Laws affecting online business owners differ from jurisdiction to jurisdiction, but one thing is abundantly clear: Everyone with a website who’s collecting information from their visitors needs a privacy policy.

You could be a booming e-commerce site featured in Forbes or a blogger sharing interior decorating tips for a small community of friends, family, and fellow design enthusiasts. If you’re collecting data, you’re affecting a visitor’s privacy.

Now, modern online marketing relies on visitor and customer data. Bloggers collect email addresses, e-commerce sites store financial transaction details and B2B businesses store email addresses captured from lead magnets. And most people on the internet know websites collect information about them. That said, they want to know what exactly they’re collecting and what they’re using it for.

So long as you’re straightforward about your data collection and usage, the tips below should help you write a solid privacy policy. Keep in mind, however, that if your business operates in a regulated industry (i.e. insurance, health care) you may have stricter privacy guidelines and would be well-advised to consult a legal expert.

Don’t confuse your readers.

When you hear “privacy policy” the words that come to mind are likely “dense,” “complicated,” “legalese.” This is not what you want for your privacy policy. A site visitor should be able to read your policy and leave confident that they know what you’re doing with their information. Write your privacy policy in a clear, straightforward manner.

This advice doesn’t just apply to your wording. It applies to your formatting as well. Avoid tiny, poorly spaced text that makes your privacy policy a struggle to read. It implies you have something to hide, which is not what you want your visitors to think.

State what information you’ll collect and where you’ll get it from.

There’s a tremendous amount of information you can collect, and if you know what to do with it you can gain a competitive advantage. That said, you don’t want your customers to be surprised when they find out you’re also tracking their online browsing habits when they’re logged on to your site when they just thought you were collecting emails. Be transparent. Are you collecting email addresses? Does your website use cookies? Will you keep track of a customer’s buying habits? Outline these activities in your privacy policy, so you aren’t accused of being sneaky.

Explicitly state if you share visitor information with third parties.

This is probably one of the biggest concerns for internet users. Your audience may trust you, but that doesn’t mean they’ll be thrilled you’re sharing their information with advertisers. The good news is that most online product and content consumers understand the game and they recognize that there’s sometimes a need to share their information with third parties. What they’re not a fan of is perceived sneakiness. Keep your users informed so they retain a sense of agency about their data.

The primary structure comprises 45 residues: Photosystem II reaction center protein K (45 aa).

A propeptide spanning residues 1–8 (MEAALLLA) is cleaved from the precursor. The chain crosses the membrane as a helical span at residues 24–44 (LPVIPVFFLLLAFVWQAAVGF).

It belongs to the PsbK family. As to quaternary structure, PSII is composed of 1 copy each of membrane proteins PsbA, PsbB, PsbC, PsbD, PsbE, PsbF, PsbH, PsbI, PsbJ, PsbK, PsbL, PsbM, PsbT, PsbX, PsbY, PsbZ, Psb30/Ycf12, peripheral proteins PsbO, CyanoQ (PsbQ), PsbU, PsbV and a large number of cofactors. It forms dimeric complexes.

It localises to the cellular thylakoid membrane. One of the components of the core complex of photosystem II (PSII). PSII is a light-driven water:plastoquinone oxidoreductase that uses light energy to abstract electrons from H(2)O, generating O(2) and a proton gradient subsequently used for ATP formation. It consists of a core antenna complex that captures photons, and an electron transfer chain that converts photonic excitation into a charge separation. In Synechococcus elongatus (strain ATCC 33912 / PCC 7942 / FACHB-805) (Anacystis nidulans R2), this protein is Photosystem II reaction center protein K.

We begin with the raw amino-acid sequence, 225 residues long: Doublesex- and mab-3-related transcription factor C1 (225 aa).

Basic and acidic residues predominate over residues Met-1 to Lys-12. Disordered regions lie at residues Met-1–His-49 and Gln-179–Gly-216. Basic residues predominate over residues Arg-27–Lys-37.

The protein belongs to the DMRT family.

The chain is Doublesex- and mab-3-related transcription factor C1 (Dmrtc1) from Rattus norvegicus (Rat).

Try not to leave it at that though. Share the reasons why you hand their data over to third parties. Is it to facilitate transactions? Improve the customer experience? Show your readers or customers why this data-sharing benefits them. Additionally, let them know what steps you take to protect their information and vet third parties.

Provide an option for visitors to opt out of sharing their data.

Again, people are largely okay with data usage, but they do want to know they have options. Giving users a say in how their information is used builds trust between you and your community.

In fact, when it comes to communications like email newsletters U.S. companies must give subscribers the option to “unsubscribe” from email communications without paying a fee or providing information other than their email address. This is one of the requirements of the CAN-SPAM Act, enforced by the Federal Trade Commission.

Include a note in your privacy policy that says you’ll let visitors know when there’s changes.

Stay on top of changes to your data usage. Each time your data collection activities change, update your privacy policy and be sure to shoot an email to all of your members to alert them to the changes. Notice how companies like Twitter or Apple send you an emails with updates and ask you to accept them? Notifying your community of updates fosters a digital community of transparency and also protects your reputation.

Don’t copy someone else’s privacy policy word for word.

Yes, this is a huge time saver, but it may come back to bite you in the butt and cost you double the hours. This is because every business is different and your data management may not be the same as that other company’s data management, leaving your privacy policy with holes.

That said, there’s nothing wrong with using other privacy policies as a guide for how to structure your own. Just make sure your final product reflects the unique considerations of your website.

A privacy policy protects your reputation and fosters trust in your online community. Any business that collects information about its online users should take the time to write one.